2) Original thought and critical thinking
You should strive to think things through for yourself and come up with original ideas if you can. You should demonstrate the application of critical thinking to the
ideas you encounter. This does not necessarily mean that you should disagree with them (you may or may not as you see fit). It means you should assess them, looking
for their strengths and weaknesses.
3) Coherence and quality of the logic and argument
Your argument must be logical (adhere to the principles of reasoning) and coherent (fit together naturally and in a way that readers can follow). In other words your
argument must make sense with conclusions flowing justifiably from premises. You must be able to justify your views.
4) Use of own words
Using your own words demonstrates that you have genuinely processed the ideas you are using rather than simply collecting the words and ideas of other scholars. In
other words, using your own words helps to make the work your own.
5) Compliance with scholarly conventions
You must comply with scholarly conventions. This means avoiding plagiarism, including the ‘cut and paste’ variety. It also means you should correctly and diligently
cite the sources, both in footnotes or in-text referencing and bibliography, and use quotation marks where appropriate. Assignments that are poorly referenced or which
in other ways are deficient in adhering to scholarly conventions will be penalised.
6) English expression, correct spelling and grammar
Your assignment should be well written. The English expression should be clear, even elegant if you can manage it. It should be grammatically correct and without
spelling and typographical errors.
Parts B and C: Marking Guide
Addressing the question
Clearly defined and justified approach, perhaps an innovative approach and demonstrating perceptive awareness of the issues
Clearly defined and justified approach, demonstrating some perceptive awareness of the issues
Well defined and justified approach, or clearly defined but less well justified, or vice versa, awareness of the issues
Some attempt to define and justify approach but not well executed, limited awareness of the issues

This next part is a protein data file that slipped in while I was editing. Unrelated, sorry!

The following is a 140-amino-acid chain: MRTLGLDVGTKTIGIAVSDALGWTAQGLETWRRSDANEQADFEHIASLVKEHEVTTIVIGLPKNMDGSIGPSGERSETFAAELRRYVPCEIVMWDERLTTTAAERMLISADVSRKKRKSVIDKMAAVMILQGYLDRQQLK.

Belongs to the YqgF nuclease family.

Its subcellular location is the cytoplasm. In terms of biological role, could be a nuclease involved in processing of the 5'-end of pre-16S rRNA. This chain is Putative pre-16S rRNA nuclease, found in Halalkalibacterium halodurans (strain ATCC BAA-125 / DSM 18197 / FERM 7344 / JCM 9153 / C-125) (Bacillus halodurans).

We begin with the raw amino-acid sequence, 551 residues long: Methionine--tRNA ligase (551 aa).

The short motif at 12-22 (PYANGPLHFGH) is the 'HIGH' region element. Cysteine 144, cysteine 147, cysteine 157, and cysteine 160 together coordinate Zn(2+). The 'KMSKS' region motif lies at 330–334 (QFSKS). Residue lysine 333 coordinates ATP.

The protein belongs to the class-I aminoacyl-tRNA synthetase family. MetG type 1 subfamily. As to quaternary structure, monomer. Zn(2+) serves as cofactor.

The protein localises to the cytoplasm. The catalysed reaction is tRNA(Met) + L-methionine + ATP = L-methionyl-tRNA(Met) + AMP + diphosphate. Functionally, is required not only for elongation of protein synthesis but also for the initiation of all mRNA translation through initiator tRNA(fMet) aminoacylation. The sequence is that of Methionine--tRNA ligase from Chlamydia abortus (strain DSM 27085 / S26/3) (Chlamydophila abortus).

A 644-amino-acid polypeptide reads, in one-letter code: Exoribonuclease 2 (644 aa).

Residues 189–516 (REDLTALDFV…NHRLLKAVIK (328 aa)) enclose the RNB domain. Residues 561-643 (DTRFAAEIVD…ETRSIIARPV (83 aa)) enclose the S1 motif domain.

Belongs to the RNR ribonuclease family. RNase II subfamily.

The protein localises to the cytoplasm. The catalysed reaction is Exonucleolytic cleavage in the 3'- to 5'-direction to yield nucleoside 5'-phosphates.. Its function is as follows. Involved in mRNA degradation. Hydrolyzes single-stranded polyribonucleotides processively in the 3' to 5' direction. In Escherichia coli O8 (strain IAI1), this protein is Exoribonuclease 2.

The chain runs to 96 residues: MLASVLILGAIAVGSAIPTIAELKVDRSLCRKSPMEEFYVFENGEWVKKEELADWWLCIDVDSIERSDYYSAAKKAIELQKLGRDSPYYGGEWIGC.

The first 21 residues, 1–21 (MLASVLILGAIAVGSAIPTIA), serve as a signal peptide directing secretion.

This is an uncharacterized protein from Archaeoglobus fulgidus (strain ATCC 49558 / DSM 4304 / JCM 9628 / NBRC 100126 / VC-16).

Little or no attempt to define and justify the approach, or very poorly executed, little or no awareness of the issues
Original thought and critical thinking
Insightful and original ideas, highly analytical and not descriptive, high level of critical thinking
Original thought, high quality of critique
Some original thought, good quality of critique
Little attempt at original thought, low or fair quality of critique
No attempt at original thought, no or low quality of critique
Logic and coherence of argument
Consistently clear and highly rigorous logic, clear and coherent development of a high quality argument
Sound logic, high quality argument, coherent
Logical, good argument, generally coherent
Inconsistent logic, a reasonable attempt at argument, some coherence
Poor logic, no attempt at argument or very weak argument not coherent
Use of own words
Written entirely in own words and well executed paraphrasing
Use of own words throughout, high quality paraphrasing
Use of own words mostly or throughout, good paraphrasing
Use of own words mostly, fair quality or inconsistent paraphrasing
Too close to text, bordering on plagiarism or crude ‘cut and paste’
Compliance with scholarly conventions
Complete compliance with referencing style and due acknowledgement of sources and ideas with no or very minor mistakes
Mostly compliant with referencing style and due acknowledgement of sources and ideas with few mistakes
Good effort, but with minor lapses in compliance with referencing style, and/or in acknowledgement of sources and ideas
Basic effort to comply with referencing style and to acknowledge sources and ideas properly but with many mistakes
Little or no compliance with referencing style and/or acknowledgement of sources and ideas
Fluent, literate, clear and elegant with no, or only very minor grammatical or spelling errors
Fluent, literate, clear sentences with very few grammatical or spelling errors
Generally well written and literate with some lapses in clarity or some clumsy sentences and/or with some grammatical and spelling errors
Not well written, with some unclear passages, some poorly constructed sentences or paragraphing with too many grammatical and/or spelling errors
Badly written, unclear, many sentences poorly constructed with many errors in grammar and spelling – does not meet minimum literacy standards
ALL WRITTEN WORK IN THIS CATEGORY WILL FAIL
find enclosed the online take-home exam due at 11.30pm on Friday 20 October 2017. Please ensure that you submit on turnitin in one document and that you DO NOT
include the questions as this will increase your turnitin similarity report. You must ensure that you put the number of the question for your answer. This is
particularly important for Part A. You do not have to complete any other research for this assessment. You only need to use the lecture pod recordings and the readings
for Weeks 10 – 14. If you wish to use other readings and lecture pods from the semester you can do this, however it is not required.